rebound phenomenon


Also found in: Dictionary, Wikipedia.
Related to rebound phenomenon: pronator drift

re·bound phe·nom·e·non

1. Synonym(s): Stewart-Holmes sign
2. generally, any phenomenon in which a variable that has been displaced from its normal state by a disturbing influence temporarily deviates from normal in the opposite direction when the disturbing influence is suddenly removed, before finally stabilizing at its normal state, that is, a phenomenon involving undershoot; for example, the subsequent hypoglycemia that may follow injection of glucose, because the initial hyperglycemia caused excessive secretion of insulin.

rebound phenomenon

Etymology: OFr, rebondir + Gk, phainomenon, anything seen
a renewal of reflex activity after the stimulus that triggered the original action has been removed. It may be indicative of a lesion of the cerebellum.

re·bound phe·nom·e·non

(rē'bownd fĕ-nom'ĕ-non)
1. Synonym(s): Stewart-Holmes sign.
2. Generally, any phenomenon in which a variable that has been displaced from its normal state by a disturbing influence temporarily deviates from normal in the opposite direction when the disturbing influence is suddenly removed, before finally stabilizing at its normal state.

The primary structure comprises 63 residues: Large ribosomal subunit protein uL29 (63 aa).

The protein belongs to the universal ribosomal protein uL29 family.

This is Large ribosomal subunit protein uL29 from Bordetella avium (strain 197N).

rebound phenomenon

The inability to prevent large over-shoot movements of a limb when resistance to strong muscle contraction is suddenly removed. This is a sign of cerebellar dysfunction.

Stewart,

Thomas Grainger, English neurologist, 1877-1957.
Stewart-Holmes sign - in cerebellar disease, the inability to check a movement when passive resistance is suddenly released. Synonym(s): rebound phenomenon
References in periodicals archive ?
Role of heparin rebound phenomenon in the pathogenesis of acute right ventricle myocardial infarction "in extension.
The pathophysiology of this rebound phenomenon is poorly understood.
Thus, this PAI-1 increase may reflect a common, drug-independent reaction to thrombolytic infusion, which supports the hypothesis of an antifibrinolytic rebound phenomenon of the organism after thrombolytic therapy [18].